The broadcast networks are donating money and raising awareness about cancer. That is commendable. But since they are in the news business perhaps they could start by doing a feature story on Senator Charles Grassley’s shenanigans with the FDA which are literally killing cancer patients. The former head of the FDA’s Office of Oncology Products writes:
The senator is demanding a full-scale review of each and every product ever approved, and is asking for a rejudgment by GAO “to ensure that drugs approved on surrogate endpoints are both safe and effective.” You can bet these bully tactics will have an effect. Look for greater demands by the FDA for cancer programs to not use the accelerated approval pathway. . . The FDA ordered a change toward the much stricter endpoint of overall survival, adding years to the time it will take to evaluate the drug’s efficacy. U.S. cancer-drug development stands on a precipice overlooking a new dark age in which each new product’s development is longer and costlier than the last. Companies may decide it is not financially viable to even bother developing new drugs, and the pipeline for new products to treat cancer could slow even more. Mr. Grassley’s legacy could be thousands of additional cancer deaths.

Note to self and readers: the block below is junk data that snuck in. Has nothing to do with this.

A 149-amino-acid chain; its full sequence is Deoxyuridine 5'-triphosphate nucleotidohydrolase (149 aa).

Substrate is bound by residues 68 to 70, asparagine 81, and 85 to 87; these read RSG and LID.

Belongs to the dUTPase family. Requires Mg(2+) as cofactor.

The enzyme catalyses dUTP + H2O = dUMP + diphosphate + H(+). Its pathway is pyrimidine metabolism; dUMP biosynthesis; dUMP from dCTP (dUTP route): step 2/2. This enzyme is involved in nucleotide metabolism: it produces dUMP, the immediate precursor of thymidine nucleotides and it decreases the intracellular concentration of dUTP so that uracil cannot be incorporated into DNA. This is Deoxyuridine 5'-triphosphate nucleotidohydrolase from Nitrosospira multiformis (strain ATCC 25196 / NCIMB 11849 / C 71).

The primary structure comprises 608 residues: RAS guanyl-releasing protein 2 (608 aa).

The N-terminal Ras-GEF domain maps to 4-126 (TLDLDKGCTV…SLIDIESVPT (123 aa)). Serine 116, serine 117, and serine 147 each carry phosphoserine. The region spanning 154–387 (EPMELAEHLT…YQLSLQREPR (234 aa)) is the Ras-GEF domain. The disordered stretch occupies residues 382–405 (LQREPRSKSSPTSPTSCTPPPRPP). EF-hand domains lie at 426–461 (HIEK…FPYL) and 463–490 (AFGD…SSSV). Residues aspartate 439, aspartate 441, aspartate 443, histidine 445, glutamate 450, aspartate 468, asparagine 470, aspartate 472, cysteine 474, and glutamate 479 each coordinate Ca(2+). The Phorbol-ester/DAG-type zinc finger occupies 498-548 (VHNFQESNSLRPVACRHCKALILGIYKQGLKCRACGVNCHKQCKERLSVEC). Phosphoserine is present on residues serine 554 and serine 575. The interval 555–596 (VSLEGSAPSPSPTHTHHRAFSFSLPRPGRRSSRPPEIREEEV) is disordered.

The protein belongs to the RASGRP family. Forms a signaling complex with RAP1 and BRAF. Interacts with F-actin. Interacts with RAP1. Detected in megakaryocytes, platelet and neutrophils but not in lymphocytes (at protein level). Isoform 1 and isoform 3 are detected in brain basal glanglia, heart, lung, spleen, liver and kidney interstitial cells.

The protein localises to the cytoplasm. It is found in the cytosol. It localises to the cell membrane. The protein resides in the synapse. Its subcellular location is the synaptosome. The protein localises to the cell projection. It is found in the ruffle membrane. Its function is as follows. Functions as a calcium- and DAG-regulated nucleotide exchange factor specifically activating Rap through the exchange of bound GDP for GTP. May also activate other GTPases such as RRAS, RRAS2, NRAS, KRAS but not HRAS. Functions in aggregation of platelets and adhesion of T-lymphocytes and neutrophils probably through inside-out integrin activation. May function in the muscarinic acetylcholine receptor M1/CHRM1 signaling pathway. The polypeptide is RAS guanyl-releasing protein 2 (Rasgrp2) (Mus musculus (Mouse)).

In fact, there are lots of stories out there which would help current and future cancer patients. The networks could explain how frivolous litigation keeps life-saving drugs off the market. Or they can detail how excessive government regulation prevents patients from getting breakthrough cures. It is no secret that timid bureaucrats cowed by media firestorms and litigation are often a barrier to new and promising treatments.
So the next time a candidate opposes tort reform, we should expect the news networks to jump on the story and remind us that runaway litigation impairs health care, prevents or delays new drugs from coming to market, and sets back the war on cancer, right? And, of course, they should probe the record of the presidential candidates on litigation reform so we can see whether trial lawyers or the health of the American people carry more weight. Doing all these things–ferreting out stories that might make a real difference to cancer patients–would be the best service they could provide.